Washington's future in Iraq could well be called into question. And President Trump's strategy for the region will be tested like never before
The situation in the Middle East was already volatile given the conflicts between the neighbours. Now, the killing of Iranian General Qasem Soleimani by the United States (US) may dramatically escalate the situation even further, report several international media.
Iran has already promised harsh revenge after the killing of Soleimani, which makes the 5,000 US troops in Iraq an obvious potential target.
"Retaliation is to be expected. A chain of action and reprisal could ensure bringing the two countries [Iran and the US] closer to a direct confrontation," reports BBC. No wonder the initial impact is to see a surge in oil prices, the BBC report further reads.
Washington's future in Iraq could well be called into question. And President Trump's strategy for the region - if there is one - will be tested like never before.
Foreign Policy analysts have also expressed their opinions regarding the incident and what may come next.
Tim Lister, a CNN analyst fears that the US drone strike against a top Iranian commander like Qasem Soleimani may threaten spiral of violence in the Middle East.
"The killing of one of the most powerful men in Iran is a dramatic escalation of an already dangerous situation in the Middle East, threatening to trigger violence from the Gulf to the shores of the Mediterranean," Tim writes in his analysis piece.
The targeted US drone strike also killed one of the most prominent leaders of the Iraqi Shia militia, Abu Mahdi al-Muhandis. Al-Muhandis was the leader of Kataib Hezbollah, an Iran-backed group that Washington blames for a recent surge in rocket attacks against US forces in Iraq.
Hundreds of the group's supporters attacked the US Embassy in Baghdad this week following US airstrikes against five of Kataib Hezbollah's units in Iraq and Syria last Friday.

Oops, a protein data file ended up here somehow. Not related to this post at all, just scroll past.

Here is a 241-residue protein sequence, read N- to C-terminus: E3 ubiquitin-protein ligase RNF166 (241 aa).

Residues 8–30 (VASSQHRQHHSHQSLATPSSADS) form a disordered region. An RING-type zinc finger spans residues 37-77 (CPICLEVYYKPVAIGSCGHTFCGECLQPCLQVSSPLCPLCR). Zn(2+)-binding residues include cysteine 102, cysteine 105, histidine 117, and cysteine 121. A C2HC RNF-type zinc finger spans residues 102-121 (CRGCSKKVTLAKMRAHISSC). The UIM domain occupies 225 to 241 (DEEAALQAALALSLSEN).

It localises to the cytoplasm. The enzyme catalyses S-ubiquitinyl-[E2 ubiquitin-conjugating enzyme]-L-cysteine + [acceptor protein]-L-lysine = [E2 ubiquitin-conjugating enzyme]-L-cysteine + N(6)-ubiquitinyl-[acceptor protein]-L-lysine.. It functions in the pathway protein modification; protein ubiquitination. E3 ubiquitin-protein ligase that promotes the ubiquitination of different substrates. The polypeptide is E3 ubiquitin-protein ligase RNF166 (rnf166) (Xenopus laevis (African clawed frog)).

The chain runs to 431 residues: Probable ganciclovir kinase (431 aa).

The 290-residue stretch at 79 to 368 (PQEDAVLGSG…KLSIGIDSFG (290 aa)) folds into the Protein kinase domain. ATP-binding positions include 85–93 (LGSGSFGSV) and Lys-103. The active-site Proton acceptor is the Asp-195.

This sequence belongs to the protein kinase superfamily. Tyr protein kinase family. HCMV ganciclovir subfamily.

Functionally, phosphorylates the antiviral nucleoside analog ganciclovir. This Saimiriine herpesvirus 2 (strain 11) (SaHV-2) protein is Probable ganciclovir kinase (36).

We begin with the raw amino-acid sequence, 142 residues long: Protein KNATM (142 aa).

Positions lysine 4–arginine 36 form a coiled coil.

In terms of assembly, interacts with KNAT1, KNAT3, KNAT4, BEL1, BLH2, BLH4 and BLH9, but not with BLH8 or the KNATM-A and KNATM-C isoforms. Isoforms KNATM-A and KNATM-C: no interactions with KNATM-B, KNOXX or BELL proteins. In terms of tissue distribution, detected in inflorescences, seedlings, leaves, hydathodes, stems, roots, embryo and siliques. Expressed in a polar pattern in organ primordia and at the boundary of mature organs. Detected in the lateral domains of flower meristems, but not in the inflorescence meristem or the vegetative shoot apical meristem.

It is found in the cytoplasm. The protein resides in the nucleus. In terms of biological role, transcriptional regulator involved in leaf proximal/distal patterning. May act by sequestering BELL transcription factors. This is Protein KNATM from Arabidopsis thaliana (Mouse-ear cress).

The latest crisis has been brewing for weeks amid an uptick in rocket attacks by Shia militia against Iraqi bases where US forces are present – attacks of growing sophistication and accuracy – in which a US civilian contractor has been killed, reports CNN.
But Charles Lister, a leading analyst of Iranian policy in the region, says this strike far eclipses the deaths of al-Qaeda leader Osama Bin Laden or ISIS founder Abu Bakr al-Baghdadi in terms of strategic significance and implications.
"The US and Iran have been engaged in a dangerous tit-for-tat for months now, but this is a massive walk-up the escalation ladder," Charles told CNN.
Ben Friedman, policy director of think tank Defense Priorities in Washington believes that the strike was a "remarkably reckless act, because the forces the US has in the region are not sufficient to deal with the potential fallout."
Ali Soufan, a former FBI officer with extensive experience in the Middle East, writes in the Combating Terrorism Center's Sentinel in 2018 that "without question, Soleimani is the most powerful general in the Middle East today; he is also one of Iran's most popular living people."
In explaining the decision to kill Soleimani, the Pentagon focused not just on his past actions but also insisted that the strike was meant as a deterrent. The general, the Pentagon statement reads, was "actively developing plans to attack US diplomats and service members in Iraq and throughout the region".
What happens next is the big question now. While US President Donald Trump may hope that he has cowed Iran in one dramatic action, it is almost unthinkable that there will not be a robust Iranian response, even if it is not immediate.
While the attack has proven to the increasingly uneasy allies of the US in the region like Israel and Saudi Arabia that US deterrence still has teeth, the consequences might not be worth it.
"Donald Trump's assassination of Qassem Suleimani will come back to haunt him," writes Mohammad Ali Shabani, an Iranian foreign policy analyst on The Guardian.
The US and its allies will be looking to their defences. Washington has already despatched a small number of reinforcements to its embassy in Baghdad. It will have plans to increase its military footprint in the region quickly if needed.
But it is equally possible that Iran's response will be in some sense asymmetric - in other words not just a strike for a strike. It may seek to play on the widespread support it has in the region - through the very proxies that Soleimani built up and funded.
It could, for example, renew the siege on the US embassy in Baghdad, putting the Iraqi government in a difficult position, and call into question the US deployment there. It could prompt demonstrations elsewhere as cover for other attacks.